Question: A student has SI joint issues and subsequent lower back pain that makes it impossible for her to lie down on her back with straight legs without pain, so she bends her knees in Savasana. She does Sit-ups with bent knees. Is that all right?
Answer: No problem with doing the Sit up like that as long as it doesn’t bother the SI joint.
Please use this topic for further discussion about SI joint problems in hot yoga.
Hi, we just heard from someone who has separated stomach muscles from a recent pregnancy. She’s never done yoga before. She’s been told that the only thing to help her recover is surgery – something she wants to avoid.
I’ve told her I’d research a little bit before giving an answer as I would not want her to come practice and antagonize her situation.
Any ideas would be appreciated! (I’ve read and understand about post-stomach muscle surgery, but this is pre-)
A story: A student woke up one morning at the age of 25 and was completely blind! The doctors had no idea why. Tests, drugs, etc. for over a year and no change. They told her not to do the yoga because the heat could exacerbate the problem.
Too much pressure, swelling, etc. But after a year of doing nothing she was dying to come back.
?So she met with Bikram and asked what he thought. He told her to do the yoga. Why not? She’s already blind. What could happen? So she came back. After 2 months, she started to get her vision back. An MRI showed that the lesions that caused the blindness were shrinking. She continues to get more vision every day, and continues to come to class. Her doctor thinks it must be the yoga, since nothing else in her life has changed.
I cannot tell you how grateful she is for the yoga, and the amazing healing benefits. People come for lots of different reasons–to lose weight, for a good workout, for peace and quiet–but the one thing that is unavoidable is the healing. Everyone gets it?
Of course, this is not glaucoma, and I cannot speak to that- but the standard medical answer to avoid hot yoga with vision/eye issues turned out to be completely wrong!
Wow, I love this story. Bikram is SO practical – what did she have to lose?
Please use this topic for further discussion about blindness and hot yoga.
Question: Could you explain “Inhale breathing” vs. “Take a deep breath”? When dialogue says “Take a deep breath, ‘some action’…” (for example, entry into Bow Pose) does it mean take a deep breath, and then exhale as you do the action that follows? Or are you taking the deep breath as you do the following action?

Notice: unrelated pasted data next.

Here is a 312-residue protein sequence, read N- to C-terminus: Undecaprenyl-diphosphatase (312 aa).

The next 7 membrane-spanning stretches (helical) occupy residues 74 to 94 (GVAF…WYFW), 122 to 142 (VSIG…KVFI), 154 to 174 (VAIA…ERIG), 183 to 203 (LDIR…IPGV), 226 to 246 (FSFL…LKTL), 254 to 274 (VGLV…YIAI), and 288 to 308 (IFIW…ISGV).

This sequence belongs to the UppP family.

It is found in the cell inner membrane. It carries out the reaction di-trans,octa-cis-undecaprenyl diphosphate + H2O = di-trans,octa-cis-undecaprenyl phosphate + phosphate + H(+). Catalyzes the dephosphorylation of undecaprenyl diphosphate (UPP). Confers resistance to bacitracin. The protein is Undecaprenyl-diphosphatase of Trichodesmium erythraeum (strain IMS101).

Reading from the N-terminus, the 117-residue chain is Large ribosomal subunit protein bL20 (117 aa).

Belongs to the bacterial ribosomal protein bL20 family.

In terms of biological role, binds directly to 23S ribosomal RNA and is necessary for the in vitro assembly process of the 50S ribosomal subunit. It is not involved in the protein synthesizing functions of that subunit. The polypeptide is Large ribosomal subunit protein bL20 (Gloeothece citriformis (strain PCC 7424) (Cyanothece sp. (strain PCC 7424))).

?In Half Moon Back Bend it says – “take a deep breath and drop your head back”. Then what?
Answer: Half Moon – take a deep breath and then use 80/20 breathing. Fill your lungs. When you need to, a little air comes out through your nose. When you need to a little more strength, a little air comes out again, and a little more. Then you are at Inhale and push your hips…
For the beginner – breathe any way you can mouth closed. As we get better, we work the 80/20 breathing and we actually breathe a lot less/more efficiently?
In general take a deep breath means you have to use your super strength. In Bow, you need your super strength to gently kick your legs up. Generally, you take a deep breath and hold it, then exhale a little when you need to.
Keep exhaling a little bit more until you need to take in more (once you reach 80% in the lungs).
Please use this topic for further discussion about the breathing cues.
Hey fellow bikram buddies, What do you recommend for your intro speech, before you start pranayama?
When you have beginners in the room?
Do you just start with, “Good morning everyone. Welcome to hot yoga. First we start with the breathing, deep breathing…..”
Would love some input!!
Hi there, I have a student who practices regularly, 3/4x a week, and she is experiencing a shooting, lightning bolt like pain in the dorsal side of her left knee. Sounds like a pinching nerve, any suggestions? She said it only used to happen in standing head to knee, but now it’s occurring in any posture requiring a locked knee.
We talked about hyper-extension, and hip alignment, but everything looks good there.
An older (new) student of mine has “degeneration” in her hip and cannot kneel down.
This makes any of the kneeling down ones – fixed firm, half tortoise etc. pretty much impossible for her to attempt.
Any advice, or ideas of what she could do to improve this or get some benefit from the postures.
hot yoga Barrie
Question: There seems to be a wide array of opinions on drinking water. Is doing waterless classes something to strive for, or is it more a personal thing? ?
Answer: Water consumption is a personal thing. For new students, remember MOST of them come in dehydrated to begin with! New students are struggling so hard. I never mention water except Party Time.
I never check what’s in their cup, so they could have coffee or booze in there!?
Anyone can set a goal of no water, but just when you think you’ve got it down, something will happen (like a fur ball in your throat) and you’ll need some water. Stay detached when teaching and taking and let students have their own experience.
Q: What should you say for “Party Time”? Some teachers say “Drink as much water as you need to throughout class, BUT smaller sips are better to not feel nauseous and dizzy…”
A: Remember there is only one official water break – after Eagle.
After Eagle, suggest that they drink some water and wipe the sweat if they want to. Other than that I don’t say anything about water in class. I teach people to drink when they are thirsty or feel the need; rest when they feel overwhelmed in any way; and listen to their body.